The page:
With that, please bear with us for the long post this week and allow us to introduce ourselves!

Danielle Bennett, Museum Studies and History

Hi, I’m Danielle and I’m so pleased to be co-piloting this blog through the next year! I am a student in the Museum Studies and History program so I hope to bring you news and perspectives on that side of the museum field from little historic houses to large institutions.

I study American history, and am particularly interested in the intersections of race, gender, and class as the United States industrialized and took on the dimensions we know today. I am deeply interested in civics education in the United States and believe that museums have a large role to play as informal educators of both students and adults. I am a believer of the importance of polyvocality within museums – both on the exhibit floor and in the development stages, and strongly believe in grounding museums within their communities for mutual benefit. I hope to highlight these issues in the blog in coming months.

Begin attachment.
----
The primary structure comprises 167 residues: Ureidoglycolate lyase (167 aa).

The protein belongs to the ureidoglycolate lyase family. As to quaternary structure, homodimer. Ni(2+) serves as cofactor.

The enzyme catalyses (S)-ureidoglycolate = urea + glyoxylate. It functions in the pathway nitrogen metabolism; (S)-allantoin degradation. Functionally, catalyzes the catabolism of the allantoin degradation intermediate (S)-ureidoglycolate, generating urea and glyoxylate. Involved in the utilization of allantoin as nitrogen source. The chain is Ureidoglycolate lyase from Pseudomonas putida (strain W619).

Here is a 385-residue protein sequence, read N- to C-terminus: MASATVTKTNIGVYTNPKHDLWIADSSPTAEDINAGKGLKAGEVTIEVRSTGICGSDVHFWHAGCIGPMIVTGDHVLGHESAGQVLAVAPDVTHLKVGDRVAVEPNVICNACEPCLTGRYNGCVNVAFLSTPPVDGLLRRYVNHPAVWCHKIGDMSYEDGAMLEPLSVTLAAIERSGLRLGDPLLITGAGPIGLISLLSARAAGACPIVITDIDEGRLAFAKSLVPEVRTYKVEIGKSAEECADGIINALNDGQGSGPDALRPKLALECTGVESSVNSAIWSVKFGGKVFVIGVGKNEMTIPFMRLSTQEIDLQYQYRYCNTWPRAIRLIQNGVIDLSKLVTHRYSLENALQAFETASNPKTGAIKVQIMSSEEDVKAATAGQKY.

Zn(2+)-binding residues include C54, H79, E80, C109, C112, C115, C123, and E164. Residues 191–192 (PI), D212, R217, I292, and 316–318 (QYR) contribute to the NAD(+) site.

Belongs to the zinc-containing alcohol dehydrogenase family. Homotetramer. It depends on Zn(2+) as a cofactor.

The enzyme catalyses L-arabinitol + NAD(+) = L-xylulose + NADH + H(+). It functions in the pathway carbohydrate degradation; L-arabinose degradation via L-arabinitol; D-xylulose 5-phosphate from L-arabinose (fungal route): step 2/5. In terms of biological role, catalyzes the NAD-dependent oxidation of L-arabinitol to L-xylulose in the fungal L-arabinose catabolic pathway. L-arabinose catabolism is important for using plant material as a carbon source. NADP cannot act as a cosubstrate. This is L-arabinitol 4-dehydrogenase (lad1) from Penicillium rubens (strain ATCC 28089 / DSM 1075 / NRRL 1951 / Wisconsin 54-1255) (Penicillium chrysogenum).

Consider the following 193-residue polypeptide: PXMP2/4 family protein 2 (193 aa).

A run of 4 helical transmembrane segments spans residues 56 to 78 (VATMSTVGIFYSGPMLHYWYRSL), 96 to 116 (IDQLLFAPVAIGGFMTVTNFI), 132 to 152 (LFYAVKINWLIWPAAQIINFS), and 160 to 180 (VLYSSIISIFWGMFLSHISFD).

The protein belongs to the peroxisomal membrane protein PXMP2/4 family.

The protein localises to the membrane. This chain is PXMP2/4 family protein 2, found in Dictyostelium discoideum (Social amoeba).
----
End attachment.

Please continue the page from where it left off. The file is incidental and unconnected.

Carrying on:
I received my BA in American Studies from the University of Massachusetts Lowell, which was undoubtedly an influence on my historical interests. I am based in New York City, where I spent time working as a political and labor organizer before spending several years at a telecommunications tech startup. I am currently a Teaching Assistant for the Tufts History Department and I work as the Social Media Manager for the Alice Austen House in Staten Island, NY. This historic house museum gets to weave threads about an early female LGBTQ figure, New York City history, and photography into a unique story with a lot of contemporary resonance. If you’re ever in New York, make sure you pay us a visit! I’ll also soon be interning with New-York Historical Society, one of the first museums in the country, with a collection that ranges from Tiffany Lamps to vintage board games, to protest signs from the 2017 Women’s March, and beyond! I hope to share perspectives on presenting history influenced by both of these organizations.